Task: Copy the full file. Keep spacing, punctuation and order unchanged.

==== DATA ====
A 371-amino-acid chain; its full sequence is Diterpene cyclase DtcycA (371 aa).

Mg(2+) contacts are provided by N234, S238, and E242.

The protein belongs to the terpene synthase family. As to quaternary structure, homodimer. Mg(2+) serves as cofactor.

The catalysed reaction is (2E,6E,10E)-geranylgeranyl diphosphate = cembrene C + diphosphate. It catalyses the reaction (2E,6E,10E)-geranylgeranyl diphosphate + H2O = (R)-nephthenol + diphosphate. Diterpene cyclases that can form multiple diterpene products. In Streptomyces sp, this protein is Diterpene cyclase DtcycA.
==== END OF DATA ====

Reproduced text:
A 371-amino-acid chain; its full sequence is Diterpene cyclase DtcycA (371 aa).

Mg(2+) contacts are provided by N234, S238, and E242.

The protein belongs to the terpene synthase family. As to quaternary structure, homodimer. Mg(2+) serves as cofactor.

The catalysed reaction is (2E,6E,10E)-geranylgeranyl diphosphate = cembrene C + diphosphate. It catalyses the reaction (2E,6E,10E)-geranylgeranyl diphosphate + H2O = (R)-nephthenol + diphosphate. Diterpene cyclases that can form multiple diterpene products. In Streptomyces sp, this protein is Diterpene cyclase DtcycA.